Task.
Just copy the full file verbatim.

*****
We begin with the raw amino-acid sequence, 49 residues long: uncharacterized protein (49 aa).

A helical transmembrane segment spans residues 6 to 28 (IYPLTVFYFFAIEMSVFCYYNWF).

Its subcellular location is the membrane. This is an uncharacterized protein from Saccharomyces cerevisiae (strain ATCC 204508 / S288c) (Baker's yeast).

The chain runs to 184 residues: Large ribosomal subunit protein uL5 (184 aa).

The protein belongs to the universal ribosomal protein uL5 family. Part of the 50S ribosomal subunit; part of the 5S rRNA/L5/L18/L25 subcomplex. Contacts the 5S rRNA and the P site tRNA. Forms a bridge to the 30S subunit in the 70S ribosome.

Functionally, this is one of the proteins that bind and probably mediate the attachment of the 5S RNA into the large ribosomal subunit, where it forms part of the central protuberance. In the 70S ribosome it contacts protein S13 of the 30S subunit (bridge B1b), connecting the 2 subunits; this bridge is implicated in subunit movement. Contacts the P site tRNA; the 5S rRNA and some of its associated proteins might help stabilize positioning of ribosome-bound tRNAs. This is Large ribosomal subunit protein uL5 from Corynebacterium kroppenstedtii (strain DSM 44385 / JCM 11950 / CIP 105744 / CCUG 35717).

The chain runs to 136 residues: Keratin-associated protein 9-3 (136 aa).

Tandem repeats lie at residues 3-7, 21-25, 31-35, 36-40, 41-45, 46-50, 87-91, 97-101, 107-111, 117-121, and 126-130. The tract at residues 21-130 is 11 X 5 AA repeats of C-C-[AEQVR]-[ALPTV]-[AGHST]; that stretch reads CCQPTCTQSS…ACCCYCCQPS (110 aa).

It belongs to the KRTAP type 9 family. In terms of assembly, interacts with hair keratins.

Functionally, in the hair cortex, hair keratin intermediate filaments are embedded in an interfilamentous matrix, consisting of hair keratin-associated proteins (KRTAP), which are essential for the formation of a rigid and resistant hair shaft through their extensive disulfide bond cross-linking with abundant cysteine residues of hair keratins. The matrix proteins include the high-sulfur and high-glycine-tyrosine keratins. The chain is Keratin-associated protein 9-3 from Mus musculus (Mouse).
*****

We begin with the raw amino-acid sequence, 49 residues long: uncharacterized protein (49 aa).

A helical transmembrane segment spans residues 6 to 28 (IYPLTVFYFFAIEMSVFCYYNWF).

Its subcellular location is the membrane. This is an uncharacterized protein from Saccharomyces cerevisiae (strain ATCC 204508 / S288c) (Baker's yeast).

The chain runs to 184 residues: Large ribosomal subunit protein uL5 (184 aa).

The protein belongs to the universal ribosomal protein uL5 family. Part of the 50S ribosomal subunit; part of the 5S rRNA/L5/L18/L25 subcomplex. Contacts the 5S rRNA and the P site tRNA. Forms a bridge to the 30S subunit in the 70S ribosome.

Functionally, this is one of the proteins that bind and probably mediate the attachment of the 5S RNA into the large ribosomal subunit, where it forms part of the central protuberance. In the 70S ribosome it contacts protein S13 of the 30S subunit (bridge B1b), connecting the 2 subunits; this bridge is implicated in subunit movement. Contacts the P site tRNA; the 5S rRNA and some of its associated proteins might help stabilize positioning of ribosome-bound tRNAs. This is Large ribosomal subunit protein uL5 from Corynebacterium kroppenstedtii (strain DSM 44385 / JCM 11950 / CIP 105744 / CCUG 35717).

The chain runs to 136 residues: Keratin-associated protein 9-3 (136 aa).

Tandem repeats lie at residues 3-7, 21-25, 31-35, 36-40, 41-45, 46-50, 87-91, 97-101, 107-111, 117-121, and 126-130. The tract at residues 21-130 is 11 X 5 AA repeats of C-C-[AEQVR]-[ALPTV]-[AGHST]; that stretch reads CCQPTCTQSS…ACCCYCCQPS (110 aa).

It belongs to the KRTAP type 9 family. In terms of assembly, interacts with hair keratins.

Functionally, in the hair cortex, hair keratin intermediate filaments are embedded in an interfilamentous matrix, consisting of hair keratin-associated proteins (KRTAP), which are essential for the formation of a rigid and resistant hair shaft through their extensive disulfide bond cross-linking with abundant cysteine residues of hair keratins. The matrix proteins include the high-sulfur and high-glycine-tyrosine keratins. The chain is Keratin-associated protein 9-3 from Mus musculus (Mouse).